Episcopal priest Sarah Dylan Breur suggests we should read sermons from the late Baptist preacher Rev. Martin Luther King, Jr., as examples of what passages like this one from Luke 21 mean for us living in the world today. She points to King's sermons – in the context of their tumultuous times of the 1950s and 60s, especially in the American South – as sermons that focus on “what kind of climax God intends and is bringing about for human history.” King's sermons remind us of “ 'the big picture' of what God is up to in the world” so that those who are poor and those who are suffering at the margins can “know that their struggle is far from over” even though “the powers that be say it is.”

Often we'll hear Scriptures (like this one from Luke) used to tell us that this world is destined for destruction; however, regardless of how many preachers and “experts” tell us these things, the Bible corrects us. In her Advent sermon on this very text, Rev. Breur reminds us:

God made the world for a different purpose, and God is faithful in bringing God's purposes about. Apocalyptic texts take a serious, Technicolor look at everything going on in the world -- all the suffering and fear, all the fireworks the powers-that-be have to offer -- and envision what Creation's true end is, what God made this world for, the redemption for which the world groans and that God lovingly poured and is pouring out God's Self to bring about.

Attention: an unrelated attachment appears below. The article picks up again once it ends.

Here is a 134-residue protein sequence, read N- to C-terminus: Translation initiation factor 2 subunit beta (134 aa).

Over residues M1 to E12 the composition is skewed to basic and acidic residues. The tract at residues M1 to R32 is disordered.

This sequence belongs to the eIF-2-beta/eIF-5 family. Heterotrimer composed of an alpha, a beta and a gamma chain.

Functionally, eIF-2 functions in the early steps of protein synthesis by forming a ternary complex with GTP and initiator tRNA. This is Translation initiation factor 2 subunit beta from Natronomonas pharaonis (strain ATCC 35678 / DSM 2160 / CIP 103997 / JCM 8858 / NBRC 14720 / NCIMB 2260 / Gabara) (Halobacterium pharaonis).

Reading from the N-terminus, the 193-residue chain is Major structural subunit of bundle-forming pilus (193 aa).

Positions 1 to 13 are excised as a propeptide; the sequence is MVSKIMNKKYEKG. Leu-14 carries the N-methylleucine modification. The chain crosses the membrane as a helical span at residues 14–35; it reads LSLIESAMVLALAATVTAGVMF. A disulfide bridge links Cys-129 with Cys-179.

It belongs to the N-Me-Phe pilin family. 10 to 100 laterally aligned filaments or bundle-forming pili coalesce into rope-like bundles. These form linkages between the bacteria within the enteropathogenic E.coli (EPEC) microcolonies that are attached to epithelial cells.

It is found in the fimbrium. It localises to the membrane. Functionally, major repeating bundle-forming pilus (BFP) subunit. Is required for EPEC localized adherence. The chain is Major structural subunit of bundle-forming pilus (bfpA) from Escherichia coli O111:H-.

One of the most joy-filled and hope-filled people I know is my friend, William. William is so upbeat and happy that he even plays piano and sings tenor in a Southern Gospel group – now that's upbeat and happy!

I first met William about ten years ago. My whole family fell in love with William – his joy truly is contagious. Today, in addition to his leading a Southern Gospel group, he is also an ordained deacon in his local Baptist church.

Little did we know at the time of William's backstory.

William, like me I learned, started, then dropped out of, Southern Baptist Theological Seminary. Unlike me, William did so as his young marriage was collapsing. William went another route in terms of a career, and was very successful at it – and all the while one of the most active members of his local church, particularly serving the senior citizens – hosting their fellowship gatherings, teaching their Sunday School classes, visiting with them, praying with them, serving them, and just all around loving them.